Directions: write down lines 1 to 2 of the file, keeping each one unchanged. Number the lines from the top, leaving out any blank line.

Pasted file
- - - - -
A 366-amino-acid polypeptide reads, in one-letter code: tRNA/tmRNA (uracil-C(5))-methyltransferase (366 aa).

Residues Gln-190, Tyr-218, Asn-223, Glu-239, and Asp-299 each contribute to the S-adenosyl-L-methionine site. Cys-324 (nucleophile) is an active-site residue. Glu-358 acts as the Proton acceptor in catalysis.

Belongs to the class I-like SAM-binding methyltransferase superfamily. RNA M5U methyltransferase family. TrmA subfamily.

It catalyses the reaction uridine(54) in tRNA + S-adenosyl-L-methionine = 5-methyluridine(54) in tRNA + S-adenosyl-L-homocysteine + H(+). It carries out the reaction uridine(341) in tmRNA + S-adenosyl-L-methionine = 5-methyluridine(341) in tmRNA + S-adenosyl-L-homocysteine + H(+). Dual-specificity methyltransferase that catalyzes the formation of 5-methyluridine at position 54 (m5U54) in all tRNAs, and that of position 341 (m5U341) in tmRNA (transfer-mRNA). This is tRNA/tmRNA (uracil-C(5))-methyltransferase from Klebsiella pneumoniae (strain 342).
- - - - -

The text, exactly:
A 366-amino-acid polypeptide reads, in one-letter code: tRNA/tmRNA (uracil-C(5))-methyltransferase (366 aa).

Residues Gln-190, Tyr-218, Asn-223, Glu-239, and Asp-299 each contribute to the S-adenosyl-L-methionine site. Cys-324 (nucleophile) is an active-site residue. Glu-358 acts as the Proton acceptor in catalysis.